5. What do you know about the person/company? I reference the Bachelor again here, but nothing made me cringe more than hearing one contestant spout off everything on his Myspace page. There is one word for that and the police like to call it stalking. If you are introduced from a mutual friend or family member it doesn’t hurt to know one or two things about them like a common friend or where they went to school- great conversation starter. With a job, you should have researched extensively. You don’t have to memorize their whole web site- anyone can do that. But you should read articles in the news (be sure they are credible sources) and info that proves you went above and beyond what is expected. They don’t want someone that read the “About us section” but they do want someone who has a deep understanding of the company.

6. What are your salary (lifestyle) requirements? I doubt anyone on a first date is going to ask what the other person makes. But I can guarantee that both people are trying to figure out what the other persons lifestyle requirements are. Are you someone that is high maintenance, likes everything bought for you and only settles for steak dinners? Or are you perfectly happy renting a movie and making dinner? Always be prepared to answer this in an interview as well. Look up the base amount for the job you are applying for and let them know you understand it is dependent on your experience and the job requirements. You don’t want to sound greedy, but you also don’t want to underestimate your worth and ask for less than they’d pay.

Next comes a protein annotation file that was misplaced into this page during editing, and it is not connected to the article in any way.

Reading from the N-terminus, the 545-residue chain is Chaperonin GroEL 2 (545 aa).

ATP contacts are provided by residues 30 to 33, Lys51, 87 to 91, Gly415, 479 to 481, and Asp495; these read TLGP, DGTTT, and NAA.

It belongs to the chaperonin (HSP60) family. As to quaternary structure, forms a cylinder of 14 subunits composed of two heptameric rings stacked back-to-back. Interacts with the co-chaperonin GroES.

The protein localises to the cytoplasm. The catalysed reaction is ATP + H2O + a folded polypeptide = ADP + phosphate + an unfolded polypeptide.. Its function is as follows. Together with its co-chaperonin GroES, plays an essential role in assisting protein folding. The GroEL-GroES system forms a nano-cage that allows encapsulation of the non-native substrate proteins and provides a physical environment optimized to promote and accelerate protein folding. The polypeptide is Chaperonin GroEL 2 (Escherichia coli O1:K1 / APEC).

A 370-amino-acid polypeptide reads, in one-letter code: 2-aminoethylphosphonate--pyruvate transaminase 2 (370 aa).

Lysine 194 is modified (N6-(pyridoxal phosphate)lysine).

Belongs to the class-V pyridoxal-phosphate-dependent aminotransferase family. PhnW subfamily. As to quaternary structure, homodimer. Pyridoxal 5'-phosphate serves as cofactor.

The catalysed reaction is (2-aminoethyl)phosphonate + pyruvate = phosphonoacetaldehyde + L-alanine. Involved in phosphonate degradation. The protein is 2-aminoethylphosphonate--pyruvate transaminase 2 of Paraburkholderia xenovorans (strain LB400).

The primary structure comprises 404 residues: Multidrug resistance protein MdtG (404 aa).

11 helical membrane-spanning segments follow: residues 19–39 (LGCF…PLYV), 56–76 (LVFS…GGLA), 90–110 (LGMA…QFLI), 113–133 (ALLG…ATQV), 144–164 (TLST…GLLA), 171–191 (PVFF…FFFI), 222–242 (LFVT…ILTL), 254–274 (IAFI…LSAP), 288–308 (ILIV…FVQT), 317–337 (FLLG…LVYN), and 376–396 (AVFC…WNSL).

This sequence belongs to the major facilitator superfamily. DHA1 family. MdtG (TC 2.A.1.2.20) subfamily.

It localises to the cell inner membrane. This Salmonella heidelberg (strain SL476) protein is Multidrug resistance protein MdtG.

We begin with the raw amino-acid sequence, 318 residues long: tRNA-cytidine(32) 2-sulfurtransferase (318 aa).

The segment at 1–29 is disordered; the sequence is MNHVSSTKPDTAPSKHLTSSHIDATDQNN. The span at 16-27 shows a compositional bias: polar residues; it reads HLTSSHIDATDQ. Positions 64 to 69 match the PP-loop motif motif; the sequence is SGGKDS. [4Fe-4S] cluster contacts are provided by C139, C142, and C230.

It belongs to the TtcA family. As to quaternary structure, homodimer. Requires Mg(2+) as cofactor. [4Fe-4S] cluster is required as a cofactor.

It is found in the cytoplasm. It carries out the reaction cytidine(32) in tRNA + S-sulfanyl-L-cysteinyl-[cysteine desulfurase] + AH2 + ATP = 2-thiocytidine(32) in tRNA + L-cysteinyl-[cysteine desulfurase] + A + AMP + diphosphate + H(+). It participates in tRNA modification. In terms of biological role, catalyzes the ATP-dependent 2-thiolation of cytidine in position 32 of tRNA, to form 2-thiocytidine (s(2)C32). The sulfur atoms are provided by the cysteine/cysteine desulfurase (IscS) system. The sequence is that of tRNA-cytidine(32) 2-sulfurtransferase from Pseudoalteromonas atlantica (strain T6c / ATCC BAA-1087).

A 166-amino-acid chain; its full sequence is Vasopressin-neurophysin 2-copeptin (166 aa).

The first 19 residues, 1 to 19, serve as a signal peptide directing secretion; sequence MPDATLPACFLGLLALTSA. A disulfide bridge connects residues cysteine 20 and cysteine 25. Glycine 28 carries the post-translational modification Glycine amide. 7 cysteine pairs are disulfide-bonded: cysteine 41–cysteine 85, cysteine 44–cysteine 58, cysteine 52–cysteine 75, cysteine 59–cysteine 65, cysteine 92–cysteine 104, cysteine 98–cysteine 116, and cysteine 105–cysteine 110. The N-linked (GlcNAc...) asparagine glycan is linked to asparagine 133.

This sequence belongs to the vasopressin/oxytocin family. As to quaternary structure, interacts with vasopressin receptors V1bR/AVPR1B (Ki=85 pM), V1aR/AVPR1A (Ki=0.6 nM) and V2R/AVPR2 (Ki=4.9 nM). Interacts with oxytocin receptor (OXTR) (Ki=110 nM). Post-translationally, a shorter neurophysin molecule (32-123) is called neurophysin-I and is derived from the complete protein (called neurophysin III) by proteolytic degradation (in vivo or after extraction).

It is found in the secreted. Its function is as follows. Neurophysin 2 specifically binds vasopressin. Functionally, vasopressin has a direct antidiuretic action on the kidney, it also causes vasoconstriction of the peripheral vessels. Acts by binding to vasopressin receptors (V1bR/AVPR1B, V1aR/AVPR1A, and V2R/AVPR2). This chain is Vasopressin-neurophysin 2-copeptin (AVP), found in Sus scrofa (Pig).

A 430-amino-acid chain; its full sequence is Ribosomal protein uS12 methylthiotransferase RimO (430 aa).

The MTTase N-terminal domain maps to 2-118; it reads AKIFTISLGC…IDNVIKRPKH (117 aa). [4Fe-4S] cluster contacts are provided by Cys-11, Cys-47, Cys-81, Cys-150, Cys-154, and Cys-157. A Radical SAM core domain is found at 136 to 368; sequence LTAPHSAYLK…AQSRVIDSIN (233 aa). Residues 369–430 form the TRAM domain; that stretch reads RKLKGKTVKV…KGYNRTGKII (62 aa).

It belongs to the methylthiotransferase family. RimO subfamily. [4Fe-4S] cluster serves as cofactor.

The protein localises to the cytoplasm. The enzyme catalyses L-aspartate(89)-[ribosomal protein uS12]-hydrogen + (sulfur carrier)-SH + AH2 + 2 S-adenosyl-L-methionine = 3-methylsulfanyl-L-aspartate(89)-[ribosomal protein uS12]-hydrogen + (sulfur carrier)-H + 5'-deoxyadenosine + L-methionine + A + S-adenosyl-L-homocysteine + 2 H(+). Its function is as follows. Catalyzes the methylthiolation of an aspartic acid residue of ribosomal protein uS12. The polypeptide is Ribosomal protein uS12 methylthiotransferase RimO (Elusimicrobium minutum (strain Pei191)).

7. Do you have any questions for us? This the deal breaker for dates and interviews. The worst date you’ve been on probably goes like this: guy/girl talks about themselves for hours while you think of exit strategies and filing taxes. It shows they are more interested in themselves than you. In an interview, if you ask questions it shows you are paying attention. I wouldn’t even come with questions prepared, just listen attentively to what they say and ask them to expand on them in the end. One question I would recommend asking is, “What qualities are you looking for in someone to fill this position?”

8. What are your future goals? What was that? You want to be the world greatest Wii champion and live off of your spouse? Enter text from friend here, that needs my help in an undisclosed location immediately. Also, If your goals are completely off, say if you see yourself traveling the world in 10 years with no children and the other wants to be married with children, that is also a red-flag. Showing that you have ambition, passions and goals that are somewhat in common with the other person is a good sign. In an interview, they also want to know you have goals that are in line with the company’s. If you “have no idea where you want to be in ten years” or “see yourself working as a stewardess if you are applying for a finance job”, you probably won’t get the position. If you see yourself working at their company, let them know that! They’d love to hear it and it proves you would be dedicated to the company and position.